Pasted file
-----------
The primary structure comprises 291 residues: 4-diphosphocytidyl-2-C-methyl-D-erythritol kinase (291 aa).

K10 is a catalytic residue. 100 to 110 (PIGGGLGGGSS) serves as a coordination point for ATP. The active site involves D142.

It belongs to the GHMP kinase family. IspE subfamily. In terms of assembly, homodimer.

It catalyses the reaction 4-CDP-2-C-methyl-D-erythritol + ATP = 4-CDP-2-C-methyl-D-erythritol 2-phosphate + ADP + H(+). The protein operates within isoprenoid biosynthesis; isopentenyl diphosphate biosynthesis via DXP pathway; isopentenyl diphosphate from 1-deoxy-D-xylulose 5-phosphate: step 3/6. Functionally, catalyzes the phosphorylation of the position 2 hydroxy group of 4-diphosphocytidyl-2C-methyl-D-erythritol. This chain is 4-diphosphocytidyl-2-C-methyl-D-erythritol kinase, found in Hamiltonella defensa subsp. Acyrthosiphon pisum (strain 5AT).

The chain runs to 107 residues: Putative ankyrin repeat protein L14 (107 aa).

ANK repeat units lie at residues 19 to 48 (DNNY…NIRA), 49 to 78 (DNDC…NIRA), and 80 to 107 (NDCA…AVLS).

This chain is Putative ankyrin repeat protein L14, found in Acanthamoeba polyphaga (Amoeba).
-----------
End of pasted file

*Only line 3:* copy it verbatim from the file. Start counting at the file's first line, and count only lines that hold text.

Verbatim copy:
It belongs to the GHMP kinase family. IspE subfamily. In terms of assembly, homodimer.